The class was so silent when the instructor paused he could hear them breathing. If he listened closely, he could distinguish between the patterns of those on the front row, some were heavy, some were light, but all of them were breathing very, very fast. "My name is Detective Joe DeBusa and my job is to train you in the procedures, techniques and regulations that you need to know to be a 911 operator. Your job is to decide if this occupation is right for you."

DeBusa took a seat on the corner of the heavy oak desk at the front of the classroom and paused for a second to let his eyes roam over the class one more time. No one had flinched, no one had moved, but he could tell they were all thinking very hard. "I know it seems like I'm trying to scare you off and I am. This is a very rewarding and fulfilling job, but operators who choke under pressure, who aren't ready for the job or decide too late that this line of work isn't for them, wind up doing much more harm than good. You have a bad day here and it's not that the accounting report is late or that the boss is going to be mad. Here, a bad day means someone dies."

Joe ran his fingers through his short black hair and took a moment to contemplate his appearance. He realized that he was the only Hispanic and only one of two non-white people in the room. Growing up in Texas he had gotten used to hearing Spanish stations on the radio and being surrounded by his culture. But ever since his move to the Midwest, he felt oddly out-of-place, like a foreigner in his own country.

He also felt over-dressed. His neatly pressed black suit and well-shined shoes made him look stuffy. Even the few women who had dressed up for the event were significantly more casual than he. However, his parents had always told him to dress one step above his audience and he smiled to himself knowing he had done just that.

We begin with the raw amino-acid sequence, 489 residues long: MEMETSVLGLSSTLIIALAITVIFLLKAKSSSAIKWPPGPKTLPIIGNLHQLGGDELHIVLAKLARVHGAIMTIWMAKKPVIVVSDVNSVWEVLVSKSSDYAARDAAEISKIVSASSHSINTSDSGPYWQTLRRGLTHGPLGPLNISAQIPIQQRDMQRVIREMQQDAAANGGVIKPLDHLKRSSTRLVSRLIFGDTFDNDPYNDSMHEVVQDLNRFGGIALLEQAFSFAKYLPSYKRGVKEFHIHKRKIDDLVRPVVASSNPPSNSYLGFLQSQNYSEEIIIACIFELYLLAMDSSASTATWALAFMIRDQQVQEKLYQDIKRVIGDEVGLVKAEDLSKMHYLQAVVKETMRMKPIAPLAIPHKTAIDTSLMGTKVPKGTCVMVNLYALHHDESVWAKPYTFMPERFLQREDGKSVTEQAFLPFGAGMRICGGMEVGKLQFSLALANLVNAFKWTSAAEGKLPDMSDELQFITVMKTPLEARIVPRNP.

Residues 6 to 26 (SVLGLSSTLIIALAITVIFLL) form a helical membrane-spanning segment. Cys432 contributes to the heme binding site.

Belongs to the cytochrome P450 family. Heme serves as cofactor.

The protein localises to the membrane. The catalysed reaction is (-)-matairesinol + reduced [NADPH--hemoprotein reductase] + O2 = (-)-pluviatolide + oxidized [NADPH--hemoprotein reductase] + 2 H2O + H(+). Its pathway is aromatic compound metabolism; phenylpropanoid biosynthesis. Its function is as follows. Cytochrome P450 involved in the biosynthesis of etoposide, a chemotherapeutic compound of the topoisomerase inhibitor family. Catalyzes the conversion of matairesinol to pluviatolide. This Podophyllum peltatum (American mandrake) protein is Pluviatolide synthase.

Meanwhile, his class had trailed off into thought. Though he must have gone two minutes without speaking, no one spoke up to fill the silence. He had put the entire group on edge, a technique he'd mastered from doing this many times before. As he saw it, if he could weed out the weak now, that would give him more time to dedicate to those that might actually be taking calls.

"Now I look out on this class and I count about twenty of you," he continued, "In a class of twenty, a graduation class of eight is considered good for this type of course. That means about twelve of you, or over sixty percent of you, will either drop out or flunk out. That's just the way it is."

He stood up for a second and began walking down the aisle between the desks, "If you can't tell, I'm a bit of a hard-ass. But I'm a hard ass because I know how important it is for someone when they have an emergency to be able to call 911 and get a capable, competent and confident operator who can get them help in the quickest possible fashion. The job that you may grow to call routine will be made up of the most important minutes of other people's lives. Five minutes from your job stand between a heart attack victim and death, two minutes can get help to a serious automobile accident and thirty seconds can save a choking baby. These are the most critical moments in their lives, but it's your routine and your regular job."